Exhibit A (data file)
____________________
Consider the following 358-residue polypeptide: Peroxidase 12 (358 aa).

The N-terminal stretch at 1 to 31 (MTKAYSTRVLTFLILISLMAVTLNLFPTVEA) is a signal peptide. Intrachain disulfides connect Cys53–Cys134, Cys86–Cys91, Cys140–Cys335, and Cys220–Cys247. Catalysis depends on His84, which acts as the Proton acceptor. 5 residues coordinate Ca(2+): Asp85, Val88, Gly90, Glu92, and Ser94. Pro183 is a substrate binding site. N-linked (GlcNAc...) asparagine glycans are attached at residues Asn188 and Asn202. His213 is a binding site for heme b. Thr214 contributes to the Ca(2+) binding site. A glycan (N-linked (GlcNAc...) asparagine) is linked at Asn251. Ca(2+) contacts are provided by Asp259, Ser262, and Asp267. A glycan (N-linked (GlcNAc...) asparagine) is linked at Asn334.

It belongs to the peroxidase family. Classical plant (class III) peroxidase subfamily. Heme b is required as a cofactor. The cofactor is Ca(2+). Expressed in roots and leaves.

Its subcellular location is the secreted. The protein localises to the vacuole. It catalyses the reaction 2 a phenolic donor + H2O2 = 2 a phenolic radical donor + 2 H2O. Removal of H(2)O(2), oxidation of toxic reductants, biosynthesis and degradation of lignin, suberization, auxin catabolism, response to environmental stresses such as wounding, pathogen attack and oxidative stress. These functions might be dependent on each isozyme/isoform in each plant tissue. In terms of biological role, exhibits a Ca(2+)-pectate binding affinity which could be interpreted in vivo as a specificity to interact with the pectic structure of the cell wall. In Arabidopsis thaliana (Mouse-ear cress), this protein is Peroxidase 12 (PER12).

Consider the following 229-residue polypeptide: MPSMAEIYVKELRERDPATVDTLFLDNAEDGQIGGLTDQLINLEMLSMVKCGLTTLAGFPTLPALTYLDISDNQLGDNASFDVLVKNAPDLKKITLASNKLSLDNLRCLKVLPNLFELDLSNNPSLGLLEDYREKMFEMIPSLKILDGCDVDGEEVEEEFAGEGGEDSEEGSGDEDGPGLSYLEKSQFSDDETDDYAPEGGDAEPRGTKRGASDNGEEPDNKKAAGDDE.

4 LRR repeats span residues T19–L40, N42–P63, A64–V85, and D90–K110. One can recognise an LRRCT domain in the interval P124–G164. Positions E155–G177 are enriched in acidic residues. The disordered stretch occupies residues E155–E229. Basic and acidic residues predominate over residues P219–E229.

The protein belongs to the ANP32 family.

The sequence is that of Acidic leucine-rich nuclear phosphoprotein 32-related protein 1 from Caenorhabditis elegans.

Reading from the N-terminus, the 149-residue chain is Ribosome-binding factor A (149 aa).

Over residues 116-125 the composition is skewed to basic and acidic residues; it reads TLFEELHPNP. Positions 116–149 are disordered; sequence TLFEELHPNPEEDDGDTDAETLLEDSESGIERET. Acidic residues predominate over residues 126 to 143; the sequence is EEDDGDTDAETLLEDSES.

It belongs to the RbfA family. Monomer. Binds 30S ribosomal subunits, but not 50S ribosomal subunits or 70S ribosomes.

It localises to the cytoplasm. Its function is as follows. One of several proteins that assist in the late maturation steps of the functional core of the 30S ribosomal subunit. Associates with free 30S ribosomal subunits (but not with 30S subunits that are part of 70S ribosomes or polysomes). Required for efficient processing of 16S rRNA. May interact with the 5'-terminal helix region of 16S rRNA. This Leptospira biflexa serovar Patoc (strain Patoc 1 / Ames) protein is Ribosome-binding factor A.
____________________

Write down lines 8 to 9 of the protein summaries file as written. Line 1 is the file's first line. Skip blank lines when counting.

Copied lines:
The sequence is that of Acidic leucine-rich nuclear phosphoprotein 32-related protein 1 from Caenorhabditis elegans.

Reading from the N-terminus, the 149-residue chain is Ribosome-binding factor A (149 aa).